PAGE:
The Disney Magic has been re-imagined and it’s offering a slew of new and wonderful experiences, but the best part is that it’s all wrapped up in a classic setting—after all, we can’t ignore the fact that the Disney Magic was the first ship in the Disney Cruise Line fleet to set sail 16 years ago.
“The design of the Disney Magic is as timeless as families coming together and creating shared memories together,” said Bruce Vaughn, chief creative executive, Walt Disney Imagineering, during a panel discussion on board a late-October sailing on the Disney Magic from Port Miami. “What we did with the re-imagining of the Magic is take the innovation and creativity that we are known for, and expanded what it means to have something for everyone.”
In essence, the Disney Magic got a major facelift without messing with her finer features, and boy did she come out looking fabulous. Recommend had the opportunity to sail on that late-October sailing and we were armed with a very tough critic—an 8-year-old junior reporter with a personality that would have some Fortune 500 CEOs shaking in their boots. By the end of the cruise, though, the junior reporter was as giddy as one would expect—each experience more “magical” than the previous one.
“We tried to take an approach that said this ship, which started it all at Disney Cruise Line, deserved all we could it give it in terms of thinking about everything we’ve learned along the way,” said Tom Staggs, chairman, Walt Disney Parks and Resorts, during the aforementioned panel, “yet retain all the charm and everything that made the Disney Magic such a beloved ship for the last 16 years. Disney Magic has a long life ahead of her and many years of delighting her guests.”
Before clients even get to their stateroom, they will, of course, pass the grand atrium lobby, and wow, it’s a stunner. In fact, when we had the opportunity to ask Karl Holtz, president, Disney Cruise Line, what repeat and first-time passengers are most going to be surprised by, he immediately said, “The reinvention of the atrium is something that strikes people the minute they walk in.” The spacious 3-deck lobby features hand-tufted, custom-made carpet in a palette of vibrant coral, blue and aquamarine seashell-inspired designs. The art deco atrium chandelier is inspired by rays of the sun and the glisten of the surface of the ocean. To say that it’s a great prelude to the rest of the ship and the myriad enhancements is to put it mildly. And if the little ones don’t notice the glittering chandelier, they’ll definitely remember the character meet-and-greets that take place in the lobby (during our sailing we hobnobbed with the best of them—Cinderella, Snow White, Minnie, Aurora and, of course, Mickey).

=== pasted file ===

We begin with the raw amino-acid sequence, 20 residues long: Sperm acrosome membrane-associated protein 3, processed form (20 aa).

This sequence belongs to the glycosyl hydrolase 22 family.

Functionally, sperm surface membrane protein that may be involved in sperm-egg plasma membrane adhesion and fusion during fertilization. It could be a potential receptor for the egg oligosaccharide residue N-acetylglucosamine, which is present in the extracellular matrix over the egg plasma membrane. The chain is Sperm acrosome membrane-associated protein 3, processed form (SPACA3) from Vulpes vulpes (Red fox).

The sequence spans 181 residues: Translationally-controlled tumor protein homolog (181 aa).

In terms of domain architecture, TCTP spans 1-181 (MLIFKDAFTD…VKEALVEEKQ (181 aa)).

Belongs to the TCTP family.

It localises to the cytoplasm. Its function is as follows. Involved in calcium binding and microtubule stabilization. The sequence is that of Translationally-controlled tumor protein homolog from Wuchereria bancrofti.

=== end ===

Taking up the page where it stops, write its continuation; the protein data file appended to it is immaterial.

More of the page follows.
Going back to those staterooms, though, in total there are 877 divided into 256 Inside Staterooms; 621 Outside Staterooms; 259 Ocean View and 362 Verandah, including 22 suites. During our time on board the Disney Magic, we stayed in a 268-sq.-ft. oceanview stateroom with verandah, which sleeps three or four, and includes a queen-size bed, single convertible sofa, and split bath with tub and shower, as well as, of course, that private verandah. If your clients can opt for it, book the oceanview with the verandah, because there is nothing more tranquil than sitting out on the verandah looking at the vast ocean in front of you—it truly invigorates the senses (and it’s a great breather for when parents want to get away from the buzz of onboard activities). The space itself is perfectly suitable for a family of four, and the split bath is a godsend because it speeds things along when everyone is trying to get ready for the next activity, as are the elevated bed frames that provide storage space underneath.
kids activities galore